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Pump gear teeth

oil-pumpsWhat is the difference between a gear tooth in a gearbox and that in an oil pump? In case you were expecting some form of witty answer I'm afraid I'll have to disappoint you. For although at first glance the two might appear to be the same, in reality the tasks they are being asked to undertake are very different.

In the case of the transmission, the object is to transfer the tangential force from one rotating shaft to that of another, while for the pump it is not so much the transfer of force but that of the motion of the trapped fluid. Looked at in this way, it must be clear that when asked to perform different tasks, the design of the gears must be subtly different.

In transmitting motion between parallel shafts, external spur gears are the ones most often used for gear pumps and transmissions alike. The side or flank of the tooth, that which does all the pushing work, is usually shaped in the form of an involute and is essentially unchanged between the two.

At the base of the profile, where this flank meets the body of the gear, is the fillet radius or root while at the top, where the flank meets the outside radius, is the tip. For transmissions where shaft misalignment under load can easily occur, the tip can often be crowned to provide relief. Also, since the teeth can be heavily loaded, provision has to be made at the base of the tooth to ensure that the profile blends into the root diameter. This has to be big enough to minimise stress concentrations but not so big as to weaken the tooth overall.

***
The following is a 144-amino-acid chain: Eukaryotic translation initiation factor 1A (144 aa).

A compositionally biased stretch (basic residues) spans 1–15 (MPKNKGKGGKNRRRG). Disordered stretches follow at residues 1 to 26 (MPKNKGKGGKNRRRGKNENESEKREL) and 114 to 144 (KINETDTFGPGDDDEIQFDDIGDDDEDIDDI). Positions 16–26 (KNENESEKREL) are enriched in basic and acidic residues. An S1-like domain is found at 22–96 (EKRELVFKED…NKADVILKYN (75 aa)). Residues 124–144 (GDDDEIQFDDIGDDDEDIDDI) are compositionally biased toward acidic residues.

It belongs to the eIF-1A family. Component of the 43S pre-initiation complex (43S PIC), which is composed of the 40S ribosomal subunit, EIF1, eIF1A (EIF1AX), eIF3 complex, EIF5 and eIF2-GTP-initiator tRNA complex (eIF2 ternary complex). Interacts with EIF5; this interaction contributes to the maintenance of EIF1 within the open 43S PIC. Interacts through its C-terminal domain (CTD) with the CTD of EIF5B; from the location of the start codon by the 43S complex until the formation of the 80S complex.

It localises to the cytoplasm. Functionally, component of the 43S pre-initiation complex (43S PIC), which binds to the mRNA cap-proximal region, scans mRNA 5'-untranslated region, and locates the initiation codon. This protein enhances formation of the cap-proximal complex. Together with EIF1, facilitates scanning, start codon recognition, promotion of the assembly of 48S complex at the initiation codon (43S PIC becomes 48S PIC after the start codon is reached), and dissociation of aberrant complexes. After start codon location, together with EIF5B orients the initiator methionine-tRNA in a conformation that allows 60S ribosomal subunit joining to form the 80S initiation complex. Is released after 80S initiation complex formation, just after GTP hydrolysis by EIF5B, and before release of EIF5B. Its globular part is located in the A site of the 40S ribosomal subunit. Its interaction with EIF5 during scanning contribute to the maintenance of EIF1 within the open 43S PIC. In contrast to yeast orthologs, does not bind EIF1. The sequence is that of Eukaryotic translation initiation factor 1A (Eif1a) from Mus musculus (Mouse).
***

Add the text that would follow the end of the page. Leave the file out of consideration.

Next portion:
When it comes to gear pumps, however, the loads experienced are nowhere near those in a gearbox, so 'crowning' at the tip of the tooth is not as necessary and - dare I say it - even undesirable. Indeed, its provision may actually reduce pumping efficiency as a result of excessive leakage. Since the tooth bending loads are also smaller, the root radius can be also be reduced.

oil-pumps Pump-gears

In essence, and in terms that gear people might recognise, the best gears are those that have been cut to the whole depth. It is essential therefore that the root radius is kept as small as possible to keep clearances to a minimum.

In the real world though, the temptation is for pressure and scavenge pump manufacturers to use standard 'off-the-peg' components. Made in thousands under closely controlled conditions, these will be much more accurate and with fewer defects, making them very much cheaper than any bespoke units likely to be produced. Designed for power transmission, they will most likely have relieved tips and larger root radii than perhaps is ideal, but the quality of manufacture and the accuracy of the profile will more than make up for any loss in pumping efficiency.

Although the requirements between the gears of a transmission and that of a pump may differ in a number of significant details, in reality - though it hurts me to say so - the actual differences are likely to be very little, if any at all.

Fig. 1 - Shaft or pump gears?

Written by John Coxon

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